A year and a half ago the Global Commission on HIV and the Law put out its report, HIV and the Law: Risks, Rights and Health with recommendations addressing the discriminatory practices that fuel HIV epidemics. Problems the report pointed to included overreaching patent protections and criminalization of HIV transmission, as well as abuses of people who use injecting drugs, men who have sex with men, prisoners, migrants, and people who work in commercial sex transactions. The time since — which has brought the passage of Nigeria’s and Uganda’s anti-gay bills, and India’s reinstatement of its colonial era law, a made-in-USA plan to undo South Africa’s patent reform draft, the Ukraine crackdown on NGOs, etc. — has been a regressive one for legislation, practice and progress addressing human rights among populations with the greatest exposure to HIV and the least access to HIV prevention, care and treatment. So this report comes with recommendations to advance the recommendations, including outreach to Parliamentarians, rights-based training for law enforcement, work with media, community and religious leaders to identify and address stigma and discrimination, and more.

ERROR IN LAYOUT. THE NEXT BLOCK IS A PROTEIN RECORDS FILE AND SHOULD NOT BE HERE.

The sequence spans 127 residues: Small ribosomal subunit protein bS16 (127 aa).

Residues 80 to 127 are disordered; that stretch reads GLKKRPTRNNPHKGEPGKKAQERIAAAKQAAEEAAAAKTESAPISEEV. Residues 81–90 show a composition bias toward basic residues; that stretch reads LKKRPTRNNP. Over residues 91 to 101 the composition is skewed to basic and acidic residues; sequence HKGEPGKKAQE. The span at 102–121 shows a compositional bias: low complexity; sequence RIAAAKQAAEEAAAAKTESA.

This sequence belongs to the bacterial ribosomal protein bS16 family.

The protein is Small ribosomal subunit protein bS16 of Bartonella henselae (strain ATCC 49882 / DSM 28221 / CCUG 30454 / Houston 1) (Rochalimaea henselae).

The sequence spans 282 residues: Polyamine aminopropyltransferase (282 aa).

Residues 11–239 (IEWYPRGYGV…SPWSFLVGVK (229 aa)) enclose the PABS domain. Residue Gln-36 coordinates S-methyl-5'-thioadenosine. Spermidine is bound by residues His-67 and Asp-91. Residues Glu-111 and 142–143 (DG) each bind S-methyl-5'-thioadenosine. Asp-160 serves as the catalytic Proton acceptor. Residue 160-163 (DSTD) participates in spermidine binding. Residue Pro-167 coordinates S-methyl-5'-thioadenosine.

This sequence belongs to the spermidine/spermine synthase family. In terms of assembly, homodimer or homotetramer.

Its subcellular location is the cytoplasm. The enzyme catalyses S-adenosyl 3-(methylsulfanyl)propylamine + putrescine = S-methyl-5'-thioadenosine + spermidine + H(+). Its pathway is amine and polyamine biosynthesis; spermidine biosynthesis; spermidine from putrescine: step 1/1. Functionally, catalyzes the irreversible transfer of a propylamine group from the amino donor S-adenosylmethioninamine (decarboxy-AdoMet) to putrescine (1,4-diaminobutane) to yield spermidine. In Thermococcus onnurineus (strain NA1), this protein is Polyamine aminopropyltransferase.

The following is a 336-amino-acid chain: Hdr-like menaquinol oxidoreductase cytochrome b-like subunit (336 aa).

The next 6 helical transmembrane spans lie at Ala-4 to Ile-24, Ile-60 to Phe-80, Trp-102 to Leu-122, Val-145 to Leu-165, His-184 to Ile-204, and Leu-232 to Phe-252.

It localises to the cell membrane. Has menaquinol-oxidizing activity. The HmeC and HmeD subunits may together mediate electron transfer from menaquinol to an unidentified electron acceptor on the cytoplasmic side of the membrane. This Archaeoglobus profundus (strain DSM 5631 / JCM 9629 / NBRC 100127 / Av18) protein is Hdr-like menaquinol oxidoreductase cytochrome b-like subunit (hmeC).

Despite calls from some celebrities, faith-based and anti-sex work organizations, the global human rights group Amnesty International adopted a policy to support the full decriminalization of […]
With the deadline for submitting a national action plan to combat multidrug-resistant tuberculosis quickly approaching, a group of Senators has sent a letter to the White […]
Study finds diversity in costs, support, and implementation of recommended antiretroviral treatment monitoring
It’s the best way to ensure antiretroviral treatment is working for those getting it, protecting their immune systems and preventing illness and transmission — and the […]